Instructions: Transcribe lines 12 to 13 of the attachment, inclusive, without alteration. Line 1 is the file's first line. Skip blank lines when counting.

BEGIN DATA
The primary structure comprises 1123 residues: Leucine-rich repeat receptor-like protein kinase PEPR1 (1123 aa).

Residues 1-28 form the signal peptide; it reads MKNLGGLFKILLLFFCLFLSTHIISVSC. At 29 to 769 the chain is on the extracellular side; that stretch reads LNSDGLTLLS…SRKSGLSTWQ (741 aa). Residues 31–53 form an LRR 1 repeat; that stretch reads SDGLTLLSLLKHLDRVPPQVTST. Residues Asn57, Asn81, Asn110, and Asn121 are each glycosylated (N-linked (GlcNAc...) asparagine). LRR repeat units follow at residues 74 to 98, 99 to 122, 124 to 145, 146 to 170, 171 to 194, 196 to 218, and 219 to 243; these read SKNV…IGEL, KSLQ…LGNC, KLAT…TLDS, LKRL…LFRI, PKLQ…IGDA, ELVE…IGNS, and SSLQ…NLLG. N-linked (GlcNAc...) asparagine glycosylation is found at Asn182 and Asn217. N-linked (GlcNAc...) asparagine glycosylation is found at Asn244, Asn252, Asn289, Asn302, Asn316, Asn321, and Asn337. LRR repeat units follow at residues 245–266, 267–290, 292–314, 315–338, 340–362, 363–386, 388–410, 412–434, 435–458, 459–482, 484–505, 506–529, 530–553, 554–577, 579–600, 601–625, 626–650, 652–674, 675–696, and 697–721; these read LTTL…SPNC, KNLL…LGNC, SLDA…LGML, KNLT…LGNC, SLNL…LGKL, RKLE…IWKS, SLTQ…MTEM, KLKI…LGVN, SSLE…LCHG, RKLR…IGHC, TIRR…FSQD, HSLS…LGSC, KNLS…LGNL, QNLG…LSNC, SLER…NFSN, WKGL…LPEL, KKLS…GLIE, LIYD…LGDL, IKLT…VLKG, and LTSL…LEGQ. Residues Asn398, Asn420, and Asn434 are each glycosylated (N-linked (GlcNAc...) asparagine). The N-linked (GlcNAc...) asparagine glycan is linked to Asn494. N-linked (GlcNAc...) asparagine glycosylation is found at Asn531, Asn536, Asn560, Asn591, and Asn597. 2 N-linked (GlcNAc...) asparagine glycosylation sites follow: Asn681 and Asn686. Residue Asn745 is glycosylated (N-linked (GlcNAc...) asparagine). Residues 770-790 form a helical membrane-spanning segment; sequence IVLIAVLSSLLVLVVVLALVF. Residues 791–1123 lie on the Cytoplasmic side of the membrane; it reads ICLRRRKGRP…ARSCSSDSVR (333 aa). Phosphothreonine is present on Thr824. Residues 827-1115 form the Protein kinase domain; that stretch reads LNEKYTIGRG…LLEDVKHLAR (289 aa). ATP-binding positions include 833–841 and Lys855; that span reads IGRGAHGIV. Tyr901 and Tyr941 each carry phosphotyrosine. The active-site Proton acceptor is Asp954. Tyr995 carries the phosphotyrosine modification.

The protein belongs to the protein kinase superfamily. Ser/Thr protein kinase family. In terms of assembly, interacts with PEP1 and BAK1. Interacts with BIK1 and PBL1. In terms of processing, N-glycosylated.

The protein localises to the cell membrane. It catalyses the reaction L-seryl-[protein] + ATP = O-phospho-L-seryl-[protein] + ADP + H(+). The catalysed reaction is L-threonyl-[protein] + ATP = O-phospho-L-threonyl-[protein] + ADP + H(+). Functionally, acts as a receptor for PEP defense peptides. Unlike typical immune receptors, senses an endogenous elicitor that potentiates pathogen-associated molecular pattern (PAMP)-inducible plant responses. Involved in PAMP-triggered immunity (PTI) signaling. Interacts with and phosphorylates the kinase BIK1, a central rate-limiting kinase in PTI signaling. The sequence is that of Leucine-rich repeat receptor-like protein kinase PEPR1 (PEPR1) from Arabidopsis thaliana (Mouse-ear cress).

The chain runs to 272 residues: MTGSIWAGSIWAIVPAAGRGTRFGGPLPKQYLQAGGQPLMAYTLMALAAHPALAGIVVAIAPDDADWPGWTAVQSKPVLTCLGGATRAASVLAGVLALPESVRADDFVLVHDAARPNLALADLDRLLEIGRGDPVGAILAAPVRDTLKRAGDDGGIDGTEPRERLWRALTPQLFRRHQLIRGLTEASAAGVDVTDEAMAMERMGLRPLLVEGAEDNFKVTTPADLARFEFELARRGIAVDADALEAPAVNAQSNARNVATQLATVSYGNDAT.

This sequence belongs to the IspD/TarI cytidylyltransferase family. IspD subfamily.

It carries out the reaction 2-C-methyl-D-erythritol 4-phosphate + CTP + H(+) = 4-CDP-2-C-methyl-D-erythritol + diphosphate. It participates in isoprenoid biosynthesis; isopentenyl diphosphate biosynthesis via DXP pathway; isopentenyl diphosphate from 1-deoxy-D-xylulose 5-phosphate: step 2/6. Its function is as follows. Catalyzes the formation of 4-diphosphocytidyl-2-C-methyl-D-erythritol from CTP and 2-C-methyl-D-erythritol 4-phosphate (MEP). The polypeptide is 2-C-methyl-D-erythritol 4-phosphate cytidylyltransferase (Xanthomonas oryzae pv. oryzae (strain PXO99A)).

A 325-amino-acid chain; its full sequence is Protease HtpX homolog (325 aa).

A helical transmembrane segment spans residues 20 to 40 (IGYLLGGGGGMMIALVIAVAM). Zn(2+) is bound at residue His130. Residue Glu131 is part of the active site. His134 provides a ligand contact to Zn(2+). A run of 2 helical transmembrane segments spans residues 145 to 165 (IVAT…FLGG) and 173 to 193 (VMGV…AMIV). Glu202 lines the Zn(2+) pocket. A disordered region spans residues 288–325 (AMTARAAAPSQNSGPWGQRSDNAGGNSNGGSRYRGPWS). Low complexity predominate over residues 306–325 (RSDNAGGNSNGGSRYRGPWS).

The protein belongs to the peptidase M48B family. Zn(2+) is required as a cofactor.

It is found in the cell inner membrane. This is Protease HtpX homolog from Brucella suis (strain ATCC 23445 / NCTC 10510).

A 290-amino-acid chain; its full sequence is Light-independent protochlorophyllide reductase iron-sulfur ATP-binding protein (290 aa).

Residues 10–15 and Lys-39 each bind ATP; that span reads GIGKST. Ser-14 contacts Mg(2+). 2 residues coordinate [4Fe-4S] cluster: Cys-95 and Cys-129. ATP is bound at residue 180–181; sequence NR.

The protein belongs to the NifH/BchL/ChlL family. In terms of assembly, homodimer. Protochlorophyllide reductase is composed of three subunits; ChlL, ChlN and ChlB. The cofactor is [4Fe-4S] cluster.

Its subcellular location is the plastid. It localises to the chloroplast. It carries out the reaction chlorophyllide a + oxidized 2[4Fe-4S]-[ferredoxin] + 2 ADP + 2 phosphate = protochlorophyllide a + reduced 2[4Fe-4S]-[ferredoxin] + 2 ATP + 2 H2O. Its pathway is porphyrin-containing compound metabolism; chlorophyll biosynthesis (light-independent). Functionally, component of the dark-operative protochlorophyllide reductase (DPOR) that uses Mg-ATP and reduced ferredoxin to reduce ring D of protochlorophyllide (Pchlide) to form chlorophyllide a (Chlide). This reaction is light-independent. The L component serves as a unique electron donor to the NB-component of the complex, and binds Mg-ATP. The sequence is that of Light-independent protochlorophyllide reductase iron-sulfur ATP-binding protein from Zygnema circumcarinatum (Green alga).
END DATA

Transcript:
A 290-amino-acid chain; its full sequence is Light-independent protochlorophyllide reductase iron-sulfur ATP-binding protein (290 aa).

Residues 10–15 and Lys-39 each bind ATP; that span reads GIGKST. Ser-14 contacts Mg(2+). 2 residues coordinate [4Fe-4S] cluster: Cys-95 and Cys-129. ATP is bound at residue 180–181; sequence NR.